Another trap that snares some small businesses is the flawed Web site. Company e-sites with errors in content, structure, or navigation have the capacity to plunge businesses far behind their competitors and obliterate painstaking calculations of return on investment. "Making changes to a Web site once it's finished can be a costly and painful experience," warned Lisa Schmeiser in Macworld. "But you can avoid this scenario by first creating and testing a prototype of your site—a scaled-down working model of the finished product. A prototype lets you get a first look at what users will see as they click through your site, and it can expose unforeseen flaws in your structure and navigation. This gives you a chance to fix glitches before they send your site—and your reputation—up in flames."
Whether you choose to create your company's Web site yourself or outsource it, the expense of creating a basic informational site is relatively modest. Small business owners should also keep several other cost factors in mind when weighing an entrance onto the Web, however. For instance, businesses who do not serve as their own Web server are required to pay a monthly charge to a professional Internet hosting firm. Some companies choose to serve as their own host for control and security reasons, but others prefer to enlist a professional hosting firm, which can provide technical support and e-commerce experience at a relatively modest price (hosting fees vary from $10 to $100 a month).
Once the site is on a host computer, users from around the world can then access the homepage, which is given an address that is unique to the entire Web. That address is one part of naming your site. The chosen name can be secured through a domain provider, if the company chooses to go the in-house route. Otherwise, the contracted outside server will purchase the domain name.
Sites can be freestanding, or they can be a part of a larger online "mall." Hundreds of retail malls have opened on the Web, some more successful than others. Before choosing an Internet provider to store your homepage, do some research on popular online malls and see where your company might best fit in. Visit the sites yourself, and see what you like and do not like. This research step can be an essential component of Internet success for companies, because location can be just as important on the Web as it is in real life.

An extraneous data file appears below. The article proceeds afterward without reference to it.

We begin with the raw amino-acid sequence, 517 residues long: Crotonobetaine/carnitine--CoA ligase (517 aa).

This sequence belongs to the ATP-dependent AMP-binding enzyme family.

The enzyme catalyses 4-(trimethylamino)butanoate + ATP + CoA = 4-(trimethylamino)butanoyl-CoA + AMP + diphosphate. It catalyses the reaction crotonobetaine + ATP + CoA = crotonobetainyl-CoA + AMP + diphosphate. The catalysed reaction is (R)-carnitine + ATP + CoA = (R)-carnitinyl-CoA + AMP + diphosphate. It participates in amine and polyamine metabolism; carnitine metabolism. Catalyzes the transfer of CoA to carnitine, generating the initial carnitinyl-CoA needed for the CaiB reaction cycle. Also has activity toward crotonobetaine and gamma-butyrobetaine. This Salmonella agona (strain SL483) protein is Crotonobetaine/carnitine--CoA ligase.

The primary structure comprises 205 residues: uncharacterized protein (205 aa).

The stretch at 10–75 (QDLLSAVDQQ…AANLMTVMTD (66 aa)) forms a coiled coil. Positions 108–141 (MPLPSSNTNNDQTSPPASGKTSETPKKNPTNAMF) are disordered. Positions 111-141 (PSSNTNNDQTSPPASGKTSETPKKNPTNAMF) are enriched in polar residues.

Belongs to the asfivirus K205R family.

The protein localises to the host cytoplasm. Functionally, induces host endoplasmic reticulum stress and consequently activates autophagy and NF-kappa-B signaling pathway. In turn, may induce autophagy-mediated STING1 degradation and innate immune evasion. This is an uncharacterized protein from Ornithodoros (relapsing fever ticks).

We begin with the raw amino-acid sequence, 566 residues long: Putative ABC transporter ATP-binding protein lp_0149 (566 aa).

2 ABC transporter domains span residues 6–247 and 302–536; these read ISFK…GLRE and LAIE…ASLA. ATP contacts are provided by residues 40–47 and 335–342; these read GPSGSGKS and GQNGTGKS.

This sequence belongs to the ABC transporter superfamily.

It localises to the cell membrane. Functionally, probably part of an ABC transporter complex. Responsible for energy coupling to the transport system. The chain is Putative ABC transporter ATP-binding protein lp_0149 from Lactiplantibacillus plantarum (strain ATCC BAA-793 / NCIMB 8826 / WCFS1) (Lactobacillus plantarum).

Even after your Web site has been successfully launched and is up and running, the work does not end. The site needs to be updated on a regular basis to ensure continued content integrity. Areas to monitor include:
Once again, you will have to decide if you want to undertake the updating yourself or if you want to hire a firm to handle the work for you.
Dickman, Steven. "Catching Customers on the Web ." Inc. Summer 1995.
"How to Build Your Firm's Web Site." Baltimore Business Journal. March 23, 2001.
McCarthy, Paul. "Small Firms Can Succeed in the E-Business Game." Computer Weekly. November 30, 2000.
Neelakatan, Shailaja. "We Do Web Work." Forbes. Jan. 27,1997.
Niederst, Jennifer. Web Site Design in a Nutshell: A Desktop Quick Reference. O'Reilly, 1998.
Page, Heather. "Tech Smarts." Entrepreneur. June 1997.
Reynolds, Janice, and Roya Mofazali. The Complete E-Commerce Book: Design, Build and Maintain a Successful Web-Based Business. CMP Books, 2000.
Schmeiser, Lisa. "Test Drive Your Web Site." Macworld. May 2001.